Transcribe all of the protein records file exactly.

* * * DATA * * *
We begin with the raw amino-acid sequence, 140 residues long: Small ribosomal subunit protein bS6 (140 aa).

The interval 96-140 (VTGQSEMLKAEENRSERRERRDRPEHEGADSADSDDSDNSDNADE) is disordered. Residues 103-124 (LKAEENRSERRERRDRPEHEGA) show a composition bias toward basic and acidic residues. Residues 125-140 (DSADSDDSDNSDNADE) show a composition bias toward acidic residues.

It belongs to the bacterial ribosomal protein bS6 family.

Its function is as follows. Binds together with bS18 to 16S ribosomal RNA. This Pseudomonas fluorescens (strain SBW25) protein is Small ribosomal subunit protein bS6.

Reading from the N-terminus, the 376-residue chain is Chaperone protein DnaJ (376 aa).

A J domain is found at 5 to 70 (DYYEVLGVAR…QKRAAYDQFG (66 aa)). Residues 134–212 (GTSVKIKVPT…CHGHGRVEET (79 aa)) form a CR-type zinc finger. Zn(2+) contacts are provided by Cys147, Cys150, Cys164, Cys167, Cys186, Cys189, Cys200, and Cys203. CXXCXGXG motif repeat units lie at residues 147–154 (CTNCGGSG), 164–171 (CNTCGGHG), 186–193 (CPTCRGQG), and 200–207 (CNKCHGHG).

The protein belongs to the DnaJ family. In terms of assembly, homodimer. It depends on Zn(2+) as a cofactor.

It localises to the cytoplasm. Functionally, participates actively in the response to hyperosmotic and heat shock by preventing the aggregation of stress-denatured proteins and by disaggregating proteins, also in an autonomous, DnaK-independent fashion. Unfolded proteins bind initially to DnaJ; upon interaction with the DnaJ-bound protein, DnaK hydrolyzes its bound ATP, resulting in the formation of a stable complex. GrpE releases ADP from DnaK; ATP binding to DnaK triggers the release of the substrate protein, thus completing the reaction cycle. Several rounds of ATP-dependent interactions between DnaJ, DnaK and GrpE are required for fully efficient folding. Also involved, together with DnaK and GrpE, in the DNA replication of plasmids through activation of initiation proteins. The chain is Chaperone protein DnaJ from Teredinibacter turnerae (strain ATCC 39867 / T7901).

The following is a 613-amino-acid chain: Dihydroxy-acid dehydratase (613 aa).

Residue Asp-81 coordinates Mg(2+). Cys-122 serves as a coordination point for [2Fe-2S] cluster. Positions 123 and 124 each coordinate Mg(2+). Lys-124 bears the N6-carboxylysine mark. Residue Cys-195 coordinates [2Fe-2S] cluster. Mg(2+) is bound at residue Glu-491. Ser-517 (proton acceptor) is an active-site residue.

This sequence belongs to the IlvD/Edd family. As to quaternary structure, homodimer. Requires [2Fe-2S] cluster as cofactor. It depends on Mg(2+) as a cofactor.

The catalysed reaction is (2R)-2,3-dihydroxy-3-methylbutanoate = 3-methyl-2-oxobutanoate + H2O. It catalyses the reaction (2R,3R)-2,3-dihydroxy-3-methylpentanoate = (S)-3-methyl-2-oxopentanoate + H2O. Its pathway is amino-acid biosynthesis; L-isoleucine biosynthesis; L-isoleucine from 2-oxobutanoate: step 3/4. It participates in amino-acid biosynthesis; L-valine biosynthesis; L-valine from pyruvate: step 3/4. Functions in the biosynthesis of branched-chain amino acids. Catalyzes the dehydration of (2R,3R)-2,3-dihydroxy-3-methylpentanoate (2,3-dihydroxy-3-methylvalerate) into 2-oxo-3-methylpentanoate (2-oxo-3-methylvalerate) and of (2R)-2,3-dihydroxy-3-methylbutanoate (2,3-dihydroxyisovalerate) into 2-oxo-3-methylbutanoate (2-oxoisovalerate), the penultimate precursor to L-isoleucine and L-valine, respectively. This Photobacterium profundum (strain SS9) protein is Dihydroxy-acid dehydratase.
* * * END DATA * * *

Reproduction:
We begin with the raw amino-acid sequence, 140 residues long: Small ribosomal subunit protein bS6 (140 aa).

The interval 96-140 (VTGQSEMLKAEENRSERRERRDRPEHEGADSADSDDSDNSDNADE) is disordered. Residues 103-124 (LKAEENRSERRERRDRPEHEGA) show a composition bias toward basic and acidic residues. Residues 125-140 (DSADSDDSDNSDNADE) show a composition bias toward acidic residues.

It belongs to the bacterial ribosomal protein bS6 family.

Its function is as follows. Binds together with bS18 to 16S ribosomal RNA. This Pseudomonas fluorescens (strain SBW25) protein is Small ribosomal subunit protein bS6.

Reading from the N-terminus, the 376-residue chain is Chaperone protein DnaJ (376 aa).

A J domain is found at 5 to 70 (DYYEVLGVAR…QKRAAYDQFG (66 aa)). Residues 134–212 (GTSVKIKVPT…CHGHGRVEET (79 aa)) form a CR-type zinc finger. Zn(2+) contacts are provided by Cys147, Cys150, Cys164, Cys167, Cys186, Cys189, Cys200, and Cys203. CXXCXGXG motif repeat units lie at residues 147–154 (CTNCGGSG), 164–171 (CNTCGGHG), 186–193 (CPTCRGQG), and 200–207 (CNKCHGHG).

The protein belongs to the DnaJ family. In terms of assembly, homodimer. It depends on Zn(2+) as a cofactor.

It localises to the cytoplasm. Functionally, participates actively in the response to hyperosmotic and heat shock by preventing the aggregation of stress-denatured proteins and by disaggregating proteins, also in an autonomous, DnaK-independent fashion. Unfolded proteins bind initially to DnaJ; upon interaction with the DnaJ-bound protein, DnaK hydrolyzes its bound ATP, resulting in the formation of a stable complex. GrpE releases ADP from DnaK; ATP binding to DnaK triggers the release of the substrate protein, thus completing the reaction cycle. Several rounds of ATP-dependent interactions between DnaJ, DnaK and GrpE are required for fully efficient folding. Also involved, together with DnaK and GrpE, in the DNA replication of plasmids through activation of initiation proteins. The chain is Chaperone protein DnaJ from Teredinibacter turnerae (strain ATCC 39867 / T7901).

The following is a 613-amino-acid chain: Dihydroxy-acid dehydratase (613 aa).

Residue Asp-81 coordinates Mg(2+). Cys-122 serves as a coordination point for [2Fe-2S] cluster. Positions 123 and 124 each coordinate Mg(2+). Lys-124 bears the N6-carboxylysine mark. Residue Cys-195 coordinates [2Fe-2S] cluster. Mg(2+) is bound at residue Glu-491. Ser-517 (proton acceptor) is an active-site residue.

This sequence belongs to the IlvD/Edd family. As to quaternary structure, homodimer. Requires [2Fe-2S] cluster as cofactor. It depends on Mg(2+) as a cofactor.

The catalysed reaction is (2R)-2,3-dihydroxy-3-methylbutanoate = 3-methyl-2-oxobutanoate + H2O. It catalyses the reaction (2R,3R)-2,3-dihydroxy-3-methylpentanoate = (S)-3-methyl-2-oxopentanoate + H2O. Its pathway is amino-acid biosynthesis; L-isoleucine biosynthesis; L-isoleucine from 2-oxobutanoate: step 3/4. It participates in amino-acid biosynthesis; L-valine biosynthesis; L-valine from pyruvate: step 3/4. Functions in the biosynthesis of branched-chain amino acids. Catalyzes the dehydration of (2R,3R)-2,3-dihydroxy-3-methylpentanoate (2,3-dihydroxy-3-methylvalerate) into 2-oxo-3-methylpentanoate (2-oxo-3-methylvalerate) and of (2R)-2,3-dihydroxy-3-methylbutanoate (2,3-dihydroxyisovalerate) into 2-oxo-3-methylbutanoate (2-oxoisovalerate), the penultimate precursor to L-isoleucine and L-valine, respectively. This Photobacterium profundum (strain SS9) protein is Dihydroxy-acid dehydratase.